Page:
More than 40 firefighters respond to Bacon Rind Fire
50-acre blaze south of Big Sky sees minor afternoon flare ups
Two hand crews, including some from the Forest Service’s Sioux Ranger District based in Camp Cook, S.D., are posted up at the Bacon Rind Trailhead watching the blaze and waiting to deploy if necessary.
The Bacon Rind Fire is burning at around 9,000 feet on the border between Yellowstone National Park and the Lee Metcalf Wilderness. It’s gradually charring a swath of ridge south of the Snowslide Creek drainage, just a mile as the crow flies from Highway 191.
That’s where Lacey England, public information officer with the Custer Gallatin National Forest, spent Sunday afternoon fielding questions from motorists who pulled over to look at the blaze.
England said the two, 20-person hand crews on scene are made up of firefighters pulled from Custer Gallatin National Forest—including some from the far eastern reaches of the forest near the border of South Dakota and Montana. Others are with the Helena Unit Initial Attack team from the Montana Department of Natural Resources and Conservation.
The firefighters watched from the trailhead as the fire occasionally flared up into the canopy of what appeared to be downed and dead lodge pole pines and Douglas firs. The Forest Service continues to fly observation aircraft out of West Yellowstone and so far the incident commander has chosen to not deploy the crews into the fire zone.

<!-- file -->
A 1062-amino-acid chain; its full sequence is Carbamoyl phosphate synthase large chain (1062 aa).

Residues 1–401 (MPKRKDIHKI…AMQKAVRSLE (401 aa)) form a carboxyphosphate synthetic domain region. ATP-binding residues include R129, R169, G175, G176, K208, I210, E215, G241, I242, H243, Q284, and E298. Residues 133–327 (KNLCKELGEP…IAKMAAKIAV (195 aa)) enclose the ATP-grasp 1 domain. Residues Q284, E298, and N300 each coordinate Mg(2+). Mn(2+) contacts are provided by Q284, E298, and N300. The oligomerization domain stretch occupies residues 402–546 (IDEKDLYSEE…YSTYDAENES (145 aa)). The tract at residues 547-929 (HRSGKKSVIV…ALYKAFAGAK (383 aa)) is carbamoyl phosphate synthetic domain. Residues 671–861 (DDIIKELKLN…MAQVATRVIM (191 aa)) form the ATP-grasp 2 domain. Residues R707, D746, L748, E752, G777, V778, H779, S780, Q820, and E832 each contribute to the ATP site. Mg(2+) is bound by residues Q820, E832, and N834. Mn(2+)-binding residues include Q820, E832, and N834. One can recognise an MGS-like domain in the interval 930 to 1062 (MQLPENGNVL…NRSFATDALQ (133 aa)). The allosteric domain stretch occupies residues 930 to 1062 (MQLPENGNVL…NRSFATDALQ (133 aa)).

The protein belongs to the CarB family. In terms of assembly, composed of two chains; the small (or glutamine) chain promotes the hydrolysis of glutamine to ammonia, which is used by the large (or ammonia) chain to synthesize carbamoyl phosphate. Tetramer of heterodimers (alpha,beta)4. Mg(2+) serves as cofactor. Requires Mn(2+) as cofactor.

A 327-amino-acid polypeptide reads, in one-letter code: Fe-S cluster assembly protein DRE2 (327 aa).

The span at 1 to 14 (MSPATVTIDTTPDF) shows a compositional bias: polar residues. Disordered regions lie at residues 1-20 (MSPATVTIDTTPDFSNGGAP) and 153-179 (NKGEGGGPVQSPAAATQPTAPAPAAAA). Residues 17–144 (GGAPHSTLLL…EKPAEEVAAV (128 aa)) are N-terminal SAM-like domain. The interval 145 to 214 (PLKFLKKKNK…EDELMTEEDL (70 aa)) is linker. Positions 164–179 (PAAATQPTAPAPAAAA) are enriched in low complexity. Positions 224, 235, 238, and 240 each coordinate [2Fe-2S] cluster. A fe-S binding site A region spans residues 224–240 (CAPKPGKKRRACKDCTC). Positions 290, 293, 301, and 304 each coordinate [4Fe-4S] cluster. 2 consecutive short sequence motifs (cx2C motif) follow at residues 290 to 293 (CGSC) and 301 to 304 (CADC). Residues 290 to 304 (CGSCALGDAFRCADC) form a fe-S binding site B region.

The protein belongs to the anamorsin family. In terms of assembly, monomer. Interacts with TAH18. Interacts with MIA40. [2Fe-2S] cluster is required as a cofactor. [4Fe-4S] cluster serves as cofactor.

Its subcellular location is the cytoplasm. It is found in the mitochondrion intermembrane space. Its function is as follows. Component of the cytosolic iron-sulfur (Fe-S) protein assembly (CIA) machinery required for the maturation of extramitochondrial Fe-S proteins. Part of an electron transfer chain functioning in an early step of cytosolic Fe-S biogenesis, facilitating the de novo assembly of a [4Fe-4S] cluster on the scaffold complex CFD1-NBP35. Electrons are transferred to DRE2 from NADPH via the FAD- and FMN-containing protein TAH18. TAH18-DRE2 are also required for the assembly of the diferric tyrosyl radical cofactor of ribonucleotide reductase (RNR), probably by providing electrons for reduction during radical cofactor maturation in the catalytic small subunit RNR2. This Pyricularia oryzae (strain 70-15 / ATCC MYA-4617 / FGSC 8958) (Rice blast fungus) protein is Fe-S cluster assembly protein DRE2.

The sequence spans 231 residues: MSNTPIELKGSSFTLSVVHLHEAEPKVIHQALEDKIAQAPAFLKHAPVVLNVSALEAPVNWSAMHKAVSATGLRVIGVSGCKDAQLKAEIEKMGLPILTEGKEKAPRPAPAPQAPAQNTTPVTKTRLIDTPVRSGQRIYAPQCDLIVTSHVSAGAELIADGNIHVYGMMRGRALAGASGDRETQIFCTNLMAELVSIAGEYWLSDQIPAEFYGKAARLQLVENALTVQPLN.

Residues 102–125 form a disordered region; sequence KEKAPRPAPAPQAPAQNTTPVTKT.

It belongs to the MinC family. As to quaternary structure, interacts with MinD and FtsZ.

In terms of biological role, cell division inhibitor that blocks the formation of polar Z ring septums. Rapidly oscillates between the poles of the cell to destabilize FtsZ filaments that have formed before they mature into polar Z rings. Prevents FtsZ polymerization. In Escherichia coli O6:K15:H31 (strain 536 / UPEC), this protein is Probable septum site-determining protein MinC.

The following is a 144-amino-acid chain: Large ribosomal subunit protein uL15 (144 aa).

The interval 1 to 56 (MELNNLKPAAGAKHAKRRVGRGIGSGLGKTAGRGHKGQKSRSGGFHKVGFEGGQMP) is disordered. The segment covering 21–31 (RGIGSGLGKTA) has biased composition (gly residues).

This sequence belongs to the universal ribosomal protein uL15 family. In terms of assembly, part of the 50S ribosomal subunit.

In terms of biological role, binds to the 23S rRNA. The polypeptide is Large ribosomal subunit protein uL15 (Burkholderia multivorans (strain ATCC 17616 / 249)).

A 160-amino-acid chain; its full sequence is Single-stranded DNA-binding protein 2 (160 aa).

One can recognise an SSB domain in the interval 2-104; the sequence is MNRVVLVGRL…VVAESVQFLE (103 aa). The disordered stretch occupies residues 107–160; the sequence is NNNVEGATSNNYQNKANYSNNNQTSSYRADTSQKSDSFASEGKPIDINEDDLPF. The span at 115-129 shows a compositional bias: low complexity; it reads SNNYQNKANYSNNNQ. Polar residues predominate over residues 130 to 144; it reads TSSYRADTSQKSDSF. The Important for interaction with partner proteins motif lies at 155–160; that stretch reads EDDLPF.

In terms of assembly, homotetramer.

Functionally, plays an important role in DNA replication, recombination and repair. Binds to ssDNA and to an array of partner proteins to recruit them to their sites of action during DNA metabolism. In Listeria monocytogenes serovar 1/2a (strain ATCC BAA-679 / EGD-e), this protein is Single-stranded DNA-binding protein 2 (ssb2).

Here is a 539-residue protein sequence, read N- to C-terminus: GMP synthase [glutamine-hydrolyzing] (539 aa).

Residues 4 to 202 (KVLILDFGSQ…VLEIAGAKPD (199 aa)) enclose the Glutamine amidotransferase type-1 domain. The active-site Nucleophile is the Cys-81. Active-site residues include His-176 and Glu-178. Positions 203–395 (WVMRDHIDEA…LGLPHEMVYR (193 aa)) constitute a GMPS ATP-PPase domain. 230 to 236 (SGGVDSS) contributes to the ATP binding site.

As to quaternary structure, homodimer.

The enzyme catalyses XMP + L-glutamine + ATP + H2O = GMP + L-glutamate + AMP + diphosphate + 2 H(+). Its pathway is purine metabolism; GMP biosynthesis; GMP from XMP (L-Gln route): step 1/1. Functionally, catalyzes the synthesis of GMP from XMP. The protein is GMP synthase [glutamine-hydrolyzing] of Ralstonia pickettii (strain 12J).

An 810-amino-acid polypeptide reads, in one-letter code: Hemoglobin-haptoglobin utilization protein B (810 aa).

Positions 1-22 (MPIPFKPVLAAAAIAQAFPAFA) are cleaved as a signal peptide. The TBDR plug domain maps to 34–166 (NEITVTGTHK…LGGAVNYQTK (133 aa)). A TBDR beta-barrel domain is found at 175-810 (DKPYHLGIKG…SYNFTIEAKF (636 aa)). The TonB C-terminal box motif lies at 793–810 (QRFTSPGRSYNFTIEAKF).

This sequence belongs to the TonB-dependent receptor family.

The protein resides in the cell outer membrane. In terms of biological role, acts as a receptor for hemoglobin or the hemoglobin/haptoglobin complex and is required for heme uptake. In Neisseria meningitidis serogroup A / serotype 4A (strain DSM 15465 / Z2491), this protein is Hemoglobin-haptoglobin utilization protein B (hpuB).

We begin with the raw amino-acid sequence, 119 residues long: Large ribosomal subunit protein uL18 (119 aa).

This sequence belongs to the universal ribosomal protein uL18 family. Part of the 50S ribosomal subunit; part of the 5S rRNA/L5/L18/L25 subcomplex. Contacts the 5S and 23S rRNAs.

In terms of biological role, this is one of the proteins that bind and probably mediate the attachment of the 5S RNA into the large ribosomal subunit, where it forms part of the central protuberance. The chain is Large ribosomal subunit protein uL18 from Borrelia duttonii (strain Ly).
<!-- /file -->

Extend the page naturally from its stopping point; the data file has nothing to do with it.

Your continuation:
“We have a helicopter that’s been flying recon flights every day to take a look at it. And right now, we’re just assessing all of our options and trying to pick the best ones,” said England. “Right now, the fire is not threatening anything really and conditions on the hill are dangerous. There’s dead trees, snags that are falling down. We try not to put people in those situations if we don’t have to.”
England continued, “It’s in the wilderness. If it goes west, it’s just going to go farther into the wilderness. If it goes south or east it’s going to go into the park. And if it goes north, there is a private inholding to the north, the Black Butte Ranch.”
The ranch sits about five miles from the fire, said England, adding, “That private land is defensible. And we’ve been talking to them about fuel mitigation if necessary.”
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